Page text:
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Bob Harris is a
Hollywood movie star whose peak days seem a thing of the past. His
career is failing, and the only thing he has in common with his wife
these days seems to be their kids. This is how he rather reluctantly
finds himself in Tokyo, shooting an ad campaign for a Japanese whiskey.
Unable to get a good night's sleep in his coldly swank hotel room, he
spends his days struggling to comprehend the mangled English of the
people he's working with, and his nights sitting around in the hotel bar
all by his lonesome. In the elevator one day, he spots a pretty blonde
amidst the crowd of dark-haired Japanese. Like Bob, the young woman
doesn't quite seem to belong. Her name is Charlotte, though he doesn't
learn that right then, and she too is an American who's been feeling
lonely and disoriented in these bizarre new surroundings. Charlotte's
husband is a hot young photographer who spends days on end busy with his
work shooting a band. Charlotte mostly waits, and alternates between
staring off into space in her hotel room and meandering around the city,
all the while struggling with the typical post-college twenty-something
dilemma of figuring out what she wants to be. When Bob and Charlotte
strike up a conversation in the hotel bar one evening, there's an
immediate connection, despite the vast difference in age. Soon, the city
that at first seemed so alien suddenly becomes the perfect backdrop for
Bob and Charlotte to get to know each other, and rediscover themselves.
My kind of romantic isn't the fairy tale,
riding-off-together-in-the-sunset variety. It's a feeling more like a
soft sigh than a loud awwww; there's a sadness that lingers along with
the warm fuzzies. That perfect romantic moment, it's a rare gift that
takes you out of the same old same old of your everyday existence: and
even as you're immersed in it there's that tiny little feeling of
knowing that it's slipping into memory with every second that passes.
Romantic is fleeting: this is what makes it so amazing when you manage
to grab hold of it at all. Sofia Coppola's Lost in Translation is
the epitome of this kind of romantic, and watching it makes me so happy
I could cry. All those trailers that paint it as a comedy about a white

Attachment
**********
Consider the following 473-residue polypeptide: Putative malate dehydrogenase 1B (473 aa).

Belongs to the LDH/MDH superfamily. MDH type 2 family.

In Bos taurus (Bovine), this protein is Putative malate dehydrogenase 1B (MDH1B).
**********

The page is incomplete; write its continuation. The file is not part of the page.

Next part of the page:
guy's perspective on the oddities of Japanese culture get it all wrong.
That's all there -- and Bill Murray is absolutely laugh-out loud
hilarious as fish-out-of-the-water Bob Harris -- but the ha-has aren't
the heart that guides the film. Nor is it a real character study; we
don't leave the film feeling like we know a whole lot about either
Murray's Bob or Scarlett Johansson's Charlotte, though both actors do an
impressive job of showing exactly how their characters are feeling with
hardly a spoken word at all. We never get a good handle on where these
two characters have been, or where they're going (in one of the most
deliciously frustrating -- and utterly ingenious -- goodbyes ever put on
film, Coppola actually makes it a point not to let the audience in on
the specifics of what passes between Bob and Charlotte as they part).
What Lost in Translation offers is romance -- not so much a love
story so much as the dreamy feeling that comes from making a deep
connection to another person. The relationship that develops between Bob
and Charlotte isn't sparks and electricity and passion; it's quiet and
intimate and delicate as gossamer. It's the feeling of finding something
wonderfully familiar in a strange, strange world -- so beautiful and
unexpected and improbable that you can barely believe it's happening,
even while it feels as if it couldn't happen any other way at all. —reviewed
by Yee-Fan Sun
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